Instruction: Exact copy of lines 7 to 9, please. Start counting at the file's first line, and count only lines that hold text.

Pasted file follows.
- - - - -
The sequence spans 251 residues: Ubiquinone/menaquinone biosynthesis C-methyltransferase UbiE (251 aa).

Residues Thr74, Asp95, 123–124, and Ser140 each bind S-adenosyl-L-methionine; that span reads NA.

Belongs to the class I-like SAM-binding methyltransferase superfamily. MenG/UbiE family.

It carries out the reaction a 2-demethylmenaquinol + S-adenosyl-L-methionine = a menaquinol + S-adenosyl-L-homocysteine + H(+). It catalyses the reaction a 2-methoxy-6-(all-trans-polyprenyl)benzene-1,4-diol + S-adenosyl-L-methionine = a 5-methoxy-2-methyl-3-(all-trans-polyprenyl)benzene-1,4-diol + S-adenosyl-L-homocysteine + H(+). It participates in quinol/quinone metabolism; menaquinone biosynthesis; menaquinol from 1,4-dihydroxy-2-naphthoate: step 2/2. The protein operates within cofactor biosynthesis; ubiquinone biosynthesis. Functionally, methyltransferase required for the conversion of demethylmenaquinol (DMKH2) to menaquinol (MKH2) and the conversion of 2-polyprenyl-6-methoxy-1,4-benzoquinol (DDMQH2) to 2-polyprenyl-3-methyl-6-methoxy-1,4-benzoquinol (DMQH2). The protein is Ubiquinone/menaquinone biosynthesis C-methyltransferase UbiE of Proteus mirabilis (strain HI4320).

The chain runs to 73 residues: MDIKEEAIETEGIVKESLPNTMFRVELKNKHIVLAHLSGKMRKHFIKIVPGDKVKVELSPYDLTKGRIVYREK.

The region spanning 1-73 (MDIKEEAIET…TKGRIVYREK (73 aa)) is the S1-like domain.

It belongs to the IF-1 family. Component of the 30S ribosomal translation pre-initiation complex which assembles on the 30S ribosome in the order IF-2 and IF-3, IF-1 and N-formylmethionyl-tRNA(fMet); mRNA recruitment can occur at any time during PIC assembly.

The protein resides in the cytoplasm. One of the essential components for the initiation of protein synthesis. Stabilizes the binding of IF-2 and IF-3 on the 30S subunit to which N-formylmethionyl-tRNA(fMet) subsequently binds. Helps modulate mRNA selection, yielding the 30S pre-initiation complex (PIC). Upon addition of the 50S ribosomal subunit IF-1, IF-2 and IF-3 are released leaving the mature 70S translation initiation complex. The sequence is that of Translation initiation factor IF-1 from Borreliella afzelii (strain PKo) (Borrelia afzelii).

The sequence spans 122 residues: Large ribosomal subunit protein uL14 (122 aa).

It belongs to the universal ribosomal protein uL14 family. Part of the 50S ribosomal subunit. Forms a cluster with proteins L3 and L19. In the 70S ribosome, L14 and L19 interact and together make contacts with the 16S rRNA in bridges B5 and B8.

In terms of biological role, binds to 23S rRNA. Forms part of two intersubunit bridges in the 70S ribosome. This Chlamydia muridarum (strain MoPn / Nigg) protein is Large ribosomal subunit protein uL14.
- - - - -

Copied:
It belongs to the IF-1 family. Component of the 30S ribosomal translation pre-initiation complex which assembles on the 30S ribosome in the order IF-2 and IF-3, IF-1 and N-formylmethionyl-tRNA(fMet); mRNA recruitment can occur at any time during PIC assembly.

The protein resides in the cytoplasm. One of the essential components for the initiation of protein synthesis. Stabilizes the binding of IF-2 and IF-3 on the 30S subunit to which N-formylmethionyl-tRNA(fMet) subsequently binds. Helps modulate mRNA selection, yielding the 30S pre-initiation complex (PIC). Upon addition of the 50S ribosomal subunit IF-1, IF-2 and IF-3 are released leaving the mature 70S translation initiation complex. The sequence is that of Translation initiation factor IF-1 from Borreliella afzelii (strain PKo) (Borrelia afzelii).

The sequence spans 122 residues: Large ribosomal subunit protein uL14 (122 aa).